OTTAWA - An Ottawa area family is grieving tonight after their 5-year-old son was killed in a collision with a moose.

Their 2-year-old daughter is in critical but stable condition.  Three other family members are traumatized but otherwise uninjured.The family struck the moose on a return trip to West Quebec yesterday afternoon.

It was mid-afternoon, broad daylight; an unusual, but sadly, deadly encounter with the 500-kilogram animal.

Sunday was a day much like today; sunny and bright.  It was two o'clock in the afternoon; right here Highway 323 on the road towards Mont Tremblant.  A mother and father were driving in a KIA Sedona, returning to the Ottawa area  with three children in the back when a fun afternoon outing turned tragic.

The moose was initially hit by someone driving a Toyota RAV4.  That person was uninjured but the moose flew across the road into the path of an oncoming vehicle with that family of five inside.

“One little boy, a 5-year-old was sent to hospital where he was pronounced dead,” explains Sergeant Marc Tessier with the Sureté du Québec, “and we have a 2-year-old girl in critical condition but stable.”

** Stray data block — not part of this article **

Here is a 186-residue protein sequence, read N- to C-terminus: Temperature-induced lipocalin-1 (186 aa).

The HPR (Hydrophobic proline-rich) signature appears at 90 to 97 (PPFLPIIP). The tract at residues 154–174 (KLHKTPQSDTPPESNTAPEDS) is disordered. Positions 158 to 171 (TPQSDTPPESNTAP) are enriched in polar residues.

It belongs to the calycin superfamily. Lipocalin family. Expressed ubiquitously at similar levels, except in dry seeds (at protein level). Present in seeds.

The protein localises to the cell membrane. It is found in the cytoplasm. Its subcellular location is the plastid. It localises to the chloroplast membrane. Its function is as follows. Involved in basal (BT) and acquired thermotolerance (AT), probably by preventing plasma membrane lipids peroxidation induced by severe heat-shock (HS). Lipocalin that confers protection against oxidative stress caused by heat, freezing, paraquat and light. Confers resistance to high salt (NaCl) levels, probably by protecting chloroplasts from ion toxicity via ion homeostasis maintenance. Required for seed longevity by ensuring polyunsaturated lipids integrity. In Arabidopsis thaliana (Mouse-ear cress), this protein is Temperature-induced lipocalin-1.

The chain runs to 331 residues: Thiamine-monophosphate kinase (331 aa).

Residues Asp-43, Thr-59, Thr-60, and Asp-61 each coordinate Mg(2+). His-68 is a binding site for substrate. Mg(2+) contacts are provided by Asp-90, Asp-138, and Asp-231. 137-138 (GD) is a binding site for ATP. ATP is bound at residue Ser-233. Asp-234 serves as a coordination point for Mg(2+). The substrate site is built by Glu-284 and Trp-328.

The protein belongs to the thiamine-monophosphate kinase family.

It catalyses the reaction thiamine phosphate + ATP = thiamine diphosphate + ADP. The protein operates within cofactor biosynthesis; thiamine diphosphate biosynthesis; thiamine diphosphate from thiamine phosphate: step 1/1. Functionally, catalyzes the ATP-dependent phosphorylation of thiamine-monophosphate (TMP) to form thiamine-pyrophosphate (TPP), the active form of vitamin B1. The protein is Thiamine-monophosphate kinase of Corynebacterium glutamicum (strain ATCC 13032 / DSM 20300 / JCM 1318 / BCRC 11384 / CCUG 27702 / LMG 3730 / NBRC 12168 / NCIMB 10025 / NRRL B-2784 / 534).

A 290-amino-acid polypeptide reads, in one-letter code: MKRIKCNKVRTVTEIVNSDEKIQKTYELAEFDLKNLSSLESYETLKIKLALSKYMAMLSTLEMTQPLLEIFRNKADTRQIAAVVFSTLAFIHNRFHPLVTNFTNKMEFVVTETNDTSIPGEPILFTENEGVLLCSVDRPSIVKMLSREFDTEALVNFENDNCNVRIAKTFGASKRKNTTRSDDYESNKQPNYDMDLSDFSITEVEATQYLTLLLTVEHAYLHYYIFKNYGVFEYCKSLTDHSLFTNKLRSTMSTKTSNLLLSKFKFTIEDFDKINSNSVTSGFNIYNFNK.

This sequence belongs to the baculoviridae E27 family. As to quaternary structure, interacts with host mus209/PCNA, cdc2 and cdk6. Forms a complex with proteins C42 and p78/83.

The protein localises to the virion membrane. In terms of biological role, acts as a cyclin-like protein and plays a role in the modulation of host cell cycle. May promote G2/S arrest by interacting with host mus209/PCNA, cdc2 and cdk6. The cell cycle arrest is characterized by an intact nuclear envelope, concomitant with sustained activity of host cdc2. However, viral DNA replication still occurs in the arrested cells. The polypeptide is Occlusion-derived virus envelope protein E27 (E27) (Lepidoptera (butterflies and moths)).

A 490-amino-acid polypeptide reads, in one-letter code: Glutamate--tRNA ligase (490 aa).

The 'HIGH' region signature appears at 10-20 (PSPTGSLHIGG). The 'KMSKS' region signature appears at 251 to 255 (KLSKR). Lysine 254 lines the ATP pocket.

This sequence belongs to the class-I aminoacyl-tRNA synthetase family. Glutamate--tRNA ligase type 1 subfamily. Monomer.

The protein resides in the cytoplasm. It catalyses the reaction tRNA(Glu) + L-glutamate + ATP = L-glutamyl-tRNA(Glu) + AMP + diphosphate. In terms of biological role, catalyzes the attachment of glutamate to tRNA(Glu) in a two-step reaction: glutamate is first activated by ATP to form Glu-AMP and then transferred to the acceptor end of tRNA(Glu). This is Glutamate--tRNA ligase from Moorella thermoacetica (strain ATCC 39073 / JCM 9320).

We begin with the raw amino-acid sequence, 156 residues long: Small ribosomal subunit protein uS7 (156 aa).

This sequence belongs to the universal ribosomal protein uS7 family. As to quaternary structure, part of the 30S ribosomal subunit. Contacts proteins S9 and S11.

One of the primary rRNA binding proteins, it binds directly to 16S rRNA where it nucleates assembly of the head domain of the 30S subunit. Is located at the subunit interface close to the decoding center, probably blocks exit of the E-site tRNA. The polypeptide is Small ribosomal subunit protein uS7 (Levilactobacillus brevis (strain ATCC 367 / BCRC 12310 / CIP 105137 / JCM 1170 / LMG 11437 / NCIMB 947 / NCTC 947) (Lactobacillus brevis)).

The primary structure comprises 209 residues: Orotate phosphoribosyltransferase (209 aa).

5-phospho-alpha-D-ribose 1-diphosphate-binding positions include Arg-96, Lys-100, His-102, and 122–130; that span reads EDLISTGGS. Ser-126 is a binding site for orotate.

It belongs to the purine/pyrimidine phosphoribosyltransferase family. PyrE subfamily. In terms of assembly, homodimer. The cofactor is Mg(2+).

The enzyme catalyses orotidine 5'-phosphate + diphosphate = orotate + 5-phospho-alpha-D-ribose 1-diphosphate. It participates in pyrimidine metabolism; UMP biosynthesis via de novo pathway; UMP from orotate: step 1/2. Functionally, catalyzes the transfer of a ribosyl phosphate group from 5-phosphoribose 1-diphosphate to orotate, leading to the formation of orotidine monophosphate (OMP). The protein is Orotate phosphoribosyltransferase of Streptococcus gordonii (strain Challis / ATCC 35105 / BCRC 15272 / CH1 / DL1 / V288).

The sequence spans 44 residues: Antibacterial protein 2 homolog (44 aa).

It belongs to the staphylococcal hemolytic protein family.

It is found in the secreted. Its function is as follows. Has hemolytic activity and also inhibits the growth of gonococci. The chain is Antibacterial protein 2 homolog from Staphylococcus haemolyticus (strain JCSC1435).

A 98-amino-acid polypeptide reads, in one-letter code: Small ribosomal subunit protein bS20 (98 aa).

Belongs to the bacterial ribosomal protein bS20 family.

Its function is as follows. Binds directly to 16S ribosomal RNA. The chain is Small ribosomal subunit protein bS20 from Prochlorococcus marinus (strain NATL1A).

An 8-year-old boy wasn't hurt; the two adults had minor injuries but were in shock as a result of the crash.  First responders tried valiantly to save the little boy.

“They tried to do maneuvers on the little boy,” says Tessier, “Paramedics took over and maneuvers were done until he was sent to the hospital.”

Tessier says it's not unusual to see deer in this area but not moose, especially in the afternoon. 

Wildlife experts say drivers can try to minimize the risk of hitting a moose by avoiding driving during high risk times, just before dusk and right after dawn.  Drivers should constantly scan their surroundings and if they encounter a moose on the road, they recommend aiming for the flank or rear of the animal.

Ontario's Ministry of Transportation says in 2016 there were 11, 676 collisions, some fatal, involving wildlife on our roads. 444 of them were in the Ottawa area.

Moose collisions are on the rise across this country.  And they're particularly dangerous to hit with 600 pound bodies on spindly legs.  Wildlife experts say to heed those moose and deer signs and drive slower at night so you have time to react.